“By voting to pass State Question 756 by an overwhelming margin, the people of Oklahoma made it clear that a federally enforced mandate to purchase health insurance is both undesirable and unconstitutional,” Gov. Mary Fallin said.
“Furthermore, President Obama’s health care plan would cost the state hundreds of millions of dollars in the middle of a severe budget crisis. I am proud that Oklahoma can now be counted among the states standing up for constitutional rights and opposing a law that is harmful to both our economy and to the health of our citizens.”
Pruitt added that Oklahoma’s recently approved Oklahoma Health Care Freedom Amendment and the federal health care act cannot coexist, and that federal preemption does not apply when a federal law is deemed unconstitutional.
As such, he commented on his obligation to defend the Oklahoma law, “The most logical way to defend our state Constitution is in an Oklahoma federal court, not in another state,” Pruitt said.
By filing in Oklahoma, the state adds another circuit of the federal court system considering arguments on the constitutionality of the act. This enhances the reasons for the U.S. Supreme Court to expedite a hearing on the issue.
“I deeply respect the efforts of General Pam Bondi, and the other Attorneys General involved in the Florida litigation as well as the efforts of General Ken Cuccinelli in Virginia,” Pruitt said. “I am confident with our collective efforts we will prevail.”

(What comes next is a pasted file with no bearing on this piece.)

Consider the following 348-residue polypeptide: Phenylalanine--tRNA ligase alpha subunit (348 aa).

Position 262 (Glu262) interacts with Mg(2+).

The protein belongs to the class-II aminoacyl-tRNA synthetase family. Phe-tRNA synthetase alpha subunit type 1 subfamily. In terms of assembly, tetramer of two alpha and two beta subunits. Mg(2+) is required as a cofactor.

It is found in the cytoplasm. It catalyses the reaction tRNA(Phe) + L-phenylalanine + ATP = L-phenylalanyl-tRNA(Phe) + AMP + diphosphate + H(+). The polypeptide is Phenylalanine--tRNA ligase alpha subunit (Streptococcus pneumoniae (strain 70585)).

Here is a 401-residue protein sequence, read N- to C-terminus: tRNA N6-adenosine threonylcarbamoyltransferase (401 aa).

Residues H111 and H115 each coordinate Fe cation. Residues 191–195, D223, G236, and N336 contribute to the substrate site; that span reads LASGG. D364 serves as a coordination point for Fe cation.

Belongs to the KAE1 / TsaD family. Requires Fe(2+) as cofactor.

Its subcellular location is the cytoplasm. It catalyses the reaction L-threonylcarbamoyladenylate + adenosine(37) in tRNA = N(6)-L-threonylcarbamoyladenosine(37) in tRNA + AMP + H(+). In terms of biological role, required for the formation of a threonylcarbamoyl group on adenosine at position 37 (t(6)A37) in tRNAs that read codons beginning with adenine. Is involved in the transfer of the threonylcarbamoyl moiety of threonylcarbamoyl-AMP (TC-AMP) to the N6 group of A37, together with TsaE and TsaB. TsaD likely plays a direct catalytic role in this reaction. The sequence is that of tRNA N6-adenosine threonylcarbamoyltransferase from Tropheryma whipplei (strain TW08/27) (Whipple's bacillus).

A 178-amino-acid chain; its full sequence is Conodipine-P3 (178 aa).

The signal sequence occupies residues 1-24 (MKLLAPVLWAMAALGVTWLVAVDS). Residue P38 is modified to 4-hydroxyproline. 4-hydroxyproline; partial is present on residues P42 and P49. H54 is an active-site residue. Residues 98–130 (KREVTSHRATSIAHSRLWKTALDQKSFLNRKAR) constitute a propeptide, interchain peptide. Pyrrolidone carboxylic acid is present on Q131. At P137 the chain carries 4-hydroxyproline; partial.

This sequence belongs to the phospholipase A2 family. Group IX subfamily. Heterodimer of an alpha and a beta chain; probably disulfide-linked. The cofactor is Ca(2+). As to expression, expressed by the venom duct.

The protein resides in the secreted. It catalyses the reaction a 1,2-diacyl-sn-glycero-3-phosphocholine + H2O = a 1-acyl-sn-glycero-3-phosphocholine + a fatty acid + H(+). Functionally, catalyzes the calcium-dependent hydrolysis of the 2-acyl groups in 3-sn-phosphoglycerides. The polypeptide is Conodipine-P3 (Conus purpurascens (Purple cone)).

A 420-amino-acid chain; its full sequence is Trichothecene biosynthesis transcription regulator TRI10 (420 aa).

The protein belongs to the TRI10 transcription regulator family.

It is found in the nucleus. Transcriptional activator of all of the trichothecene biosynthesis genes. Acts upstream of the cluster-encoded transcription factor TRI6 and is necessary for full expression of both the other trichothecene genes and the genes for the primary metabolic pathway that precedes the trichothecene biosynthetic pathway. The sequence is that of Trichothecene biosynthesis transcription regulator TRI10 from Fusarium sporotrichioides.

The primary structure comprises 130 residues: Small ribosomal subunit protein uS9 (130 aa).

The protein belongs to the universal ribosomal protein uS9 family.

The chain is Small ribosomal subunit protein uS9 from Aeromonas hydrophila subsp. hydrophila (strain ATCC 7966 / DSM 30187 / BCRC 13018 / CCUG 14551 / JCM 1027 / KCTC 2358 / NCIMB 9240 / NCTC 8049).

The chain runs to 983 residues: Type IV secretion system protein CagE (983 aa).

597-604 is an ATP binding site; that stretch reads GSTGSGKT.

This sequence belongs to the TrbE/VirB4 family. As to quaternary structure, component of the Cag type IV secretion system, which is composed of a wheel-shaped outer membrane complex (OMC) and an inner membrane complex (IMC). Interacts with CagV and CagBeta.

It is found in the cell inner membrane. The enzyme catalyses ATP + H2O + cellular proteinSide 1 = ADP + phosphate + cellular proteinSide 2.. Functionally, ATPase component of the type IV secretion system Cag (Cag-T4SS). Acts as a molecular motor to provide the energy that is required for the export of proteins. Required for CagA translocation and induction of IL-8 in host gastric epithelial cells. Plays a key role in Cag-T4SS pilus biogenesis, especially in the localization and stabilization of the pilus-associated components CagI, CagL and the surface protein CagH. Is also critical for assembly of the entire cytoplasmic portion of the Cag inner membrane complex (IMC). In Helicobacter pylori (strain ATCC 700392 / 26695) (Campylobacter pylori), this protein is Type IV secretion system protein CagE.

The Oklahoma lawsuit will be handled by internal staff in the Attorney General’s office, and no outside counsel will be retained. The complaint is available online here.
Supporting Attorney General Pruitt’s action in a statement late this afternoon was Jason Sutton, health policy analyst at the Center for Health Freedom, an arm of the Oklahoma Council of Public Affairs. In comments emailed to CapitolBeatOK, Sutton said:
“OCPA supports the efforts of Gov. Mary Fallin and Attorney General Pruitt to protect Oklahomans from this absurd overreach by the federal government. Not only does the individual mandate to purchase health insurance stand as the greatest threat to individual liberty in recent memory, but the entire health reform bill is written in a way that will raise premiums on the insured, increase taxes on hardworking families, eliminate jobs and push states toward bankruptcy.
“More than half the states in the nation have filed lawsuits pushing back against bureaucrats who think they can manage our health decisions better than we can. This lawsuit is an important step in protecting our freedom.”
Pruitt’s action came at the end of an eventful week which saw “ObamaCare” rejected in the U.S. House of Representatives. Here in Oklahoma City, contending press conferences at the state Capitol on the day of the congressional debate presented starkly contrasting interpretations of the merits and demerits of the federal law.
Note: Editor Patrick B. McGuigan contributed to this report.